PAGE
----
In Beyond Nash Equilibrium: Solution Concepts for the 21st Century, Joseph Halpern cites three problems with the idea of Nash equilibrium that are inspired by computer science. These – and here I’m roughly quoting – are that the equilibrium do not deal with “faulty” or “unexpected” behavior, they do not deal with computational concerns, and they assume that players have common knowledge of the structure of the game. I think the first and third can be roughly summed up as “Nash players should be all-knowing rationalists, but that is not always a useful assumption”.

The most immediately interesting to me is the need to take computation into account. The first example he gives is

You are given an *n*-bit number *x*. You can guess whether it is prime, or play safe and say nothing. If you guess right, you get $10; if you guess wrong, you lose $10; if you play safe, you get $1. There is only one Nash equilibrium in this 1-player game: giving the right answer. But if *n* is large, this is almost certainly not what people will do.

This is what I would call a problem that relies on pseudoperfect agents – ones that know what a prime number is, how to calculate whether a number is prime, but not, immediately, whether a given number is prime. A more typical lay person could just use what the probability distribution is for prime numbers *may be*. And of course, the cost of calculating the primality of a number in both physical and opportunity costs needs to be included in the final outcome.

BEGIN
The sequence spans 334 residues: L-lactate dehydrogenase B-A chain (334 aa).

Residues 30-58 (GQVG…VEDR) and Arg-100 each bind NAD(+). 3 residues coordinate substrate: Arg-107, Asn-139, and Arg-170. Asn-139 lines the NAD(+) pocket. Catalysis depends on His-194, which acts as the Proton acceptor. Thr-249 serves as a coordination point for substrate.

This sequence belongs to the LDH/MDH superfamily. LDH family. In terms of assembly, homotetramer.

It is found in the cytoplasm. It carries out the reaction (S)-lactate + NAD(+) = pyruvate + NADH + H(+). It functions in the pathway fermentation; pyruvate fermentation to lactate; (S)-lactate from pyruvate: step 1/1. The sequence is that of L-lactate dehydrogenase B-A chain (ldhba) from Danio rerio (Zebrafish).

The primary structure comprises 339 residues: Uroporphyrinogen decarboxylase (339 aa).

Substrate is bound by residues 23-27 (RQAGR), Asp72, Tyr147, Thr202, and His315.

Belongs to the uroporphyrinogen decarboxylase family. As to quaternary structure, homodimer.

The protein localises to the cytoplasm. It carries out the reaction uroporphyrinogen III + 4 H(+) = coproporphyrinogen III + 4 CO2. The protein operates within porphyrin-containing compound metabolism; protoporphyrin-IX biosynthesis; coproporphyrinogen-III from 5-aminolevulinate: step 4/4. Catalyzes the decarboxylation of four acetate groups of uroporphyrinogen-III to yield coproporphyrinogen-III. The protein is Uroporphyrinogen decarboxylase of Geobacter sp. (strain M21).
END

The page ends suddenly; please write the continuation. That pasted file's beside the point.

But really: the **computational complexity of a given situation will add implicit costs** to the strategies and that *does* need to be taken into account. But how often does that actually happen?

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There is an even deeper and less micro dynamical connection available from algorithmic game theory.

Finding a Nash equilibrium is PPAD-complete, this means that even if agents are completely rational, and even if they all know the game and can find out the payoff for any pair of pure strategies in constant time (I.e. no trivial hiding of hard problems in the computation of the payoff function as in your quote) then there is (under the assumption of P not equal PPAD; not proven, but widely believed like P != NP) no polynomial time algorithm to find the equilibrium. Since the economy is just another algorithm, this means economies cannot find equilibria even when everything is ‘obvious’.

I use similar ideas, and a cousin of PPAD known as PLS, in my recent paper to show that evolution cannot find local fitness peaks even on static fitness landscapes.

I’ll admit that PPAD is a term I had to look up, that one’s new to me. That’s a very cool result.

A question which I always forget the answer to: does this mean that there is no algorithm that can find the payoff in polynomial time in the worst-case scenario? And if it’s in nonpolynomial time, what is the input that it’s a function of? ie, it can be in nonpolynomial time but highly solvable if the input is small enough?